Category Archives: Indie Authors Networking

The Indie Ladder

If you think I’ve written my book, now all I have to do is put it on Amazon and I’ll be a millionaire,  laughing2  laughing3  laughing  Nope, not happening! If you believe that…

The real world is very, very different and what’s more, it’s even harder for Indies. So the learning curve people talk about is a load of old tosh, it’s not a curve it’s a ladder and it’s pretty upright to that wall we have to climb.

Pieces of advice we were given were:

a) Lower your expectations – OK (tick) I’m not going to be J.K.Rowling today.

b) Don’t give up – OK I’m still going to be another J.K.Rowling tomorrow.

c) Don’t let others discourage you. OK you may laugh, but I AM going to be the next J.K.Rowling.

d) Remember you are a NO NAME brand trying to compete with the leading brands in the field. Johan brilliantly likened it to 3 tins of baked beans No Name (Tesco’s), Farmer’s Choice (Ocado), Koo (Heinz)(=UK) we need to get into the Farmer’s Choice market to deliver Koo standard books.

e) You need to pitch your books to the centre for a middle-class audience if you wish to sell a lot of books – that’s OK middle-class kids like pirates.

f) Remember you get 40-55% when you self-publish, as opposed to 12-25% with a typical publisher, and new names get less publicity with them because we are the no-name brand. Find your niche and do it yourself. – OK (tick).Kids books stressing anti-bullying and it’s ok to be different through story format, got it.

g) In SA you are local, your reader can meet you, touch you, talk to you YOU ARE REAL use that, let them know every time you will be at SKOOBS, come meet with you, but a copy of your book, get it signed, but more importantly dedicate it. OK I’m going to next be at Skoobs on…… I will be at School XYZ on …….

h) Use economies of scale, try to print at least 500-750 books at a time so that you can keep the price of your book down. IF YOU CAN’T FIGHT WITH A FAMOUS NAME FIGHT WITH PRICE.

AND MOST IMPORTANTLY SHARE, SHARE, SHARE. If you don’t share, others will stop sharing with you. OH and by the way, we will be reviewing who has shared on this site after 6 months – so if you want the benefits of what we have to offer, you need to share too – IT IS NOT A ONE WAY DOOR.

Ok, so you’ve launched at Skoobs Theatre of books, what next?(part 2)

Ok, so you’ve launched at Skoobs Theatre of books, what next?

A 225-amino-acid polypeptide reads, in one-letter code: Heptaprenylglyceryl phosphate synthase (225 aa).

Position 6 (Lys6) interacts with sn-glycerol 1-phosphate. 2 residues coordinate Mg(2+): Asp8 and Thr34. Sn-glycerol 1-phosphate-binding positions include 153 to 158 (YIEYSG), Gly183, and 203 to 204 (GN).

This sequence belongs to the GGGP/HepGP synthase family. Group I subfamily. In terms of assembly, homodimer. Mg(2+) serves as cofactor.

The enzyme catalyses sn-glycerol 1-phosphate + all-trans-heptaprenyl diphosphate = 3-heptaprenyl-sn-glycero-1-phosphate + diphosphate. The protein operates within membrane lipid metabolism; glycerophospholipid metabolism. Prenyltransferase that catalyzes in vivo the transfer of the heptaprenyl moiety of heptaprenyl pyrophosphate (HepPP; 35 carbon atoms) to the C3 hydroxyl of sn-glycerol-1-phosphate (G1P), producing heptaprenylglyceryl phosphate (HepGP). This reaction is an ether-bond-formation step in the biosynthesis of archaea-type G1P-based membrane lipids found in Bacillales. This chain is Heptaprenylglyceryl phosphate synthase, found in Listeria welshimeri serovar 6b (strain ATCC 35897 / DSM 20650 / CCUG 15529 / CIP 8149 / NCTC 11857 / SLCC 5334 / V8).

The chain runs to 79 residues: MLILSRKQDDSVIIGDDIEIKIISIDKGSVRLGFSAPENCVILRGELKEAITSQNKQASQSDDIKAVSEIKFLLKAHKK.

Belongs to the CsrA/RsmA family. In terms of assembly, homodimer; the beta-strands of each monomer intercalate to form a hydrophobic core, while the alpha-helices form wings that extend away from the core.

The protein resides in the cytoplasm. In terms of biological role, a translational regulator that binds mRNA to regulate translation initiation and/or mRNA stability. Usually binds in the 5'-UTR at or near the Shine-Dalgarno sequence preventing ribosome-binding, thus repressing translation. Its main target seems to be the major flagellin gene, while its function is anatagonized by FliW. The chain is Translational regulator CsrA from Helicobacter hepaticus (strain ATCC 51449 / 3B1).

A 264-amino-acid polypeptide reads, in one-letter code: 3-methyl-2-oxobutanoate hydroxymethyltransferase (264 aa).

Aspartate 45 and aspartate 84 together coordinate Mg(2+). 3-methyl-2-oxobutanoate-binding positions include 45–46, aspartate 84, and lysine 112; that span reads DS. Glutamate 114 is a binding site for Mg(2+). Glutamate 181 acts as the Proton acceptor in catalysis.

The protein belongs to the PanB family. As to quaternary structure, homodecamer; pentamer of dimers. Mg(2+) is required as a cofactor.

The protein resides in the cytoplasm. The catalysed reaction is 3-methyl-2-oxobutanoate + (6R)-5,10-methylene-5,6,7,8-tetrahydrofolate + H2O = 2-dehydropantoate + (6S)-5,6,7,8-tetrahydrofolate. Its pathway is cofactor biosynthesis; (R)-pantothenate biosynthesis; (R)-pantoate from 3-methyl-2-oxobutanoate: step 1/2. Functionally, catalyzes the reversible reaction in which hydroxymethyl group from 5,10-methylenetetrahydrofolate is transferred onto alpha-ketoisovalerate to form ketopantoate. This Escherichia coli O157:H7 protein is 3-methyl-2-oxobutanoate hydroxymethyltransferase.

If you are looking for a slightly greener location with a lot of grassy garden space then you have found Better (91 Oxford Road, Saxonwold.)

This location has a conference centre, plus numerous smaller rooms for interactive meetings, as well as a huge grassed garden for functions. I would consider it ideal for private yoga retreats, book launches and conferences. or you can just rock up and join in with some of their organised events, as I did with the Friday morning writers group and meet like-minded people.

I had a delightful morning writing with one of their groups last Friday morning in the garden, and although on the main road, the birds, large vegetation and trees drowned out the sound of the traffic.

I met with Andrew, who co-ordinated our writing session, his bubbly character made me immediately feel at home.

Contact 0113276098



You can publish at any age…

Not all authors are ready to write when they are young. Some have job or family commitments that prevent them from finding the time to set down their thoughts.

So it is never too late to start writing or get published. Here are some late bloomers:

1. Harriet Doerr was an author whose debut novel, Stones for Ibarra, was published when she was 74.  Stones for Ibarra went on to win the National Book Award. It is a modern classic. It is also a personal favourite of mine.

2. Raymond Chandler, another of my personal favourite authors, started publishing short stories in pulp magazines in his forties, but it wasn’t until he was 51 when his first book, The Big Sleep, came out. The Big Sleep was also initially not a success.

3. Elizabeth Jolly an English author who settled in Australia started writing early on but her first collection, Five Acre Virgin and Other Stories, was not published till she was 53. She went on to publish 20 other books and win many awards.

4. Richard Adams published the classic Watership Down when he was 52. He went on to publish over 20 other books as well.

5. Karl Marlantes, the author of Matterhorn, a powerful novel about Vietnam, worked on his manuscript for 33 years before it was finally published when he was in his sixties.

6. Laura Ingalls Wilder, the author of The Little House on the Prairie series did not start publishing her series till she was in her sixties.

7. Frank McCourt, the famous and bestselling author of Angela’s Ashes published his first book at age 66.

8. Charles Bukowski worked at the post office and published the occasional poem and the occasional short story when he was younger, but it wasn’t till he was 51, when his first novel, Post Office, was published.

9. Bram Stroker who is now best known for writing Dracula,  published his first novel when he was 50. He published Dracula 7 years later.




Another great night at I.A.N

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We had so much fun on Friday evening at our Indie Author’s Networking meeting. Graced by two terrific speaker and lots of wonderful people the evening just bobbed along, until it was pumpkin hour before we even knew it.

I’d like to thank Arthie Moore and Anusha Singh for their informative and inspiring talks. It is after talks like these that writers go away fresh, renewed and inspired to write up a storm. THANK YOU LADIES BOTH.

Look forward to seeing y’all at the next one – 20th May 2017 @ 2pm – you know where.